Sat, Nov 03, 2018 - Page 9 News List

Russian detained as agent studied US groups’ cyberdefenses

By Desmond Butler  /  AP, WASHINGTON

A year before US federal prosecutors accused Maria Butina of operating as a secret agent for the Russian government, she was a graduate student at American University (AU) working on a sensitive project involving cybersecurity.

Butina’s college assignment called for her to gather information on the cyberdefenses of US nonprofit organizations that champion media freedom and human rights. It was information that could help the groups plug important vulnerabilities, but also would be of interest to the Russian government.

In fact, the Russians previously had in their sights at least two of the groups that she and other students interacted with.

Butina participated in the project under the tutelage of a respected professor who advised the US Department of State on cybersecurity matters. It was carried out for the nonprofit group Internews, which works extensively with the US government to bolster the free flow of information in dangerous parts of the world and has drawn Russian ire with some of its programs in Russia and neighboring countries. The group also advises other nonprofits on cybersecurity.

Internews confirmed Butina’s involvement and a broad description of what the project involved.

A lawyer for Butina did not respond to a request for comment.

Butina’s project raised few eyebrows before her arrest in July, despite news reports already having posed questions about her rapid rise from selling furniture in Siberia and her ties with Kremlin officials.

As part of the project, a small group of students led by Butina were given a list of Internews partners working on human rights and press freedom issues for research purposes only, with the understanding that they not be contacted without consultation.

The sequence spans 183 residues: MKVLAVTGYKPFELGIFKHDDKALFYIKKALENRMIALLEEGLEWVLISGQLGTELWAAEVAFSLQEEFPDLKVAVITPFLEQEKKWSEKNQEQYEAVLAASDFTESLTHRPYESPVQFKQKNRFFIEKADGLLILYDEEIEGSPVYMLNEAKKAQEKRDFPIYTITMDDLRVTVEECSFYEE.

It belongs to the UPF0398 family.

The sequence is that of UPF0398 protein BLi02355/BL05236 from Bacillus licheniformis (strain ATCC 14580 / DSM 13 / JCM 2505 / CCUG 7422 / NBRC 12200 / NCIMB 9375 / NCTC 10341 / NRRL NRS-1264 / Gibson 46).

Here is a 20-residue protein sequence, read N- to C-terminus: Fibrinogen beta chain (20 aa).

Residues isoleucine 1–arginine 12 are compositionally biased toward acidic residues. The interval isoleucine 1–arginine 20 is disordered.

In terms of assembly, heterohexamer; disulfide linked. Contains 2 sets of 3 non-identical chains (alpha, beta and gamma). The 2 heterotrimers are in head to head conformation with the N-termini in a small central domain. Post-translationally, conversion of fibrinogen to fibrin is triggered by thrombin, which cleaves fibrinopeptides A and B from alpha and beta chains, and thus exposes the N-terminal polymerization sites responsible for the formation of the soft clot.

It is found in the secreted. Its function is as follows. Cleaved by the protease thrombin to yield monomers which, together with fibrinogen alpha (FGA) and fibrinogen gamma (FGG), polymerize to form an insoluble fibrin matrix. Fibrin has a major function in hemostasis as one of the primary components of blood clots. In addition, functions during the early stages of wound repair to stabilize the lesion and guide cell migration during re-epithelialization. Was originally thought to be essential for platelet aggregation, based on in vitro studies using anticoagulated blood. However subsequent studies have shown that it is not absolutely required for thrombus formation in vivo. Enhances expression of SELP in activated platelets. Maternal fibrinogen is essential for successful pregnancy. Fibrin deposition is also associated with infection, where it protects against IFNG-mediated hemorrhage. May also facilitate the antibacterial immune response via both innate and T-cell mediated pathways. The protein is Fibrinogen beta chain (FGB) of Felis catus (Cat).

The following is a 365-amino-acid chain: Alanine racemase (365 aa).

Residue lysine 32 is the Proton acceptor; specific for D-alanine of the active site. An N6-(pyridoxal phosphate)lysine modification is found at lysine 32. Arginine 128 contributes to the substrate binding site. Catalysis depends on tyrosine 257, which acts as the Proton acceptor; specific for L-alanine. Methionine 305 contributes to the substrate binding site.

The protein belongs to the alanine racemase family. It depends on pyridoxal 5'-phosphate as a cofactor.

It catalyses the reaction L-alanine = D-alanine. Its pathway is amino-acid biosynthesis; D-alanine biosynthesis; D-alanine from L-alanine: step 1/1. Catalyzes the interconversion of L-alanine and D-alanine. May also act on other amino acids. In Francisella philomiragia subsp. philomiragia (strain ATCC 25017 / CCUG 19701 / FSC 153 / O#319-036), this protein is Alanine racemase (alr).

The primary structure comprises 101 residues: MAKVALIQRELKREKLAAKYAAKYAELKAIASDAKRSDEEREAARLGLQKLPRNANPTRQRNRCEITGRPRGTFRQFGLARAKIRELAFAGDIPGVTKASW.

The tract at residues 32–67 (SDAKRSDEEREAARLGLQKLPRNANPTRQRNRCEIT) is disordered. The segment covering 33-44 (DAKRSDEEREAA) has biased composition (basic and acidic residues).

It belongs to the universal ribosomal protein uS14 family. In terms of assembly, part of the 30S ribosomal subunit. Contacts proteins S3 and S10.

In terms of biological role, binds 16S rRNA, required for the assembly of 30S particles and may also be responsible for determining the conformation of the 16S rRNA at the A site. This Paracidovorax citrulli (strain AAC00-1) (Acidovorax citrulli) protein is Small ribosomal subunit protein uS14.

However, the students contacted some of the groups anyway, according to people involved in the project who spoke on condition of anonymity because they were not authorized to describe the work.

An individual who has worked on US programs in Ukraine told reporters that after Butina’s arrest, he was briefed by US officials who expressed concern that two Internews programs in Ukraine — dealing with media freedom and cybersecurity, and funded by the State Department — might have been exposed to Russian intelligence and might be at risk due to Butina’s student work.

Department spokesman Robert Palladino said that it was not involved with the Internews project Butina worked on.

“We have verified that all documents Internews provided to its students were publicly available and we remain confident in the integrity of the State Department’s programs with Internews,” Palladino said.

Kostiantyn Kvurt, who heads a local nonprofit that Internews helped establish, Internews Ukraine, said he was unaware of Butina’s project before being informed of it by reporters, but already was wary of potential Russian intelligence interference.

“If they understand how to break our firewalls, they could find our partners,” Kvurt said. “People could get detained, tortured, killed.”

Internews said the students were never given access to the group’s work or systems.

“The selection of the students and their roles and activities in the research was solely determined by AU faculty,” spokeswoman Laura Stein Lindamood said. “Internews is currently reviewing our relationship with university-led student projects.”

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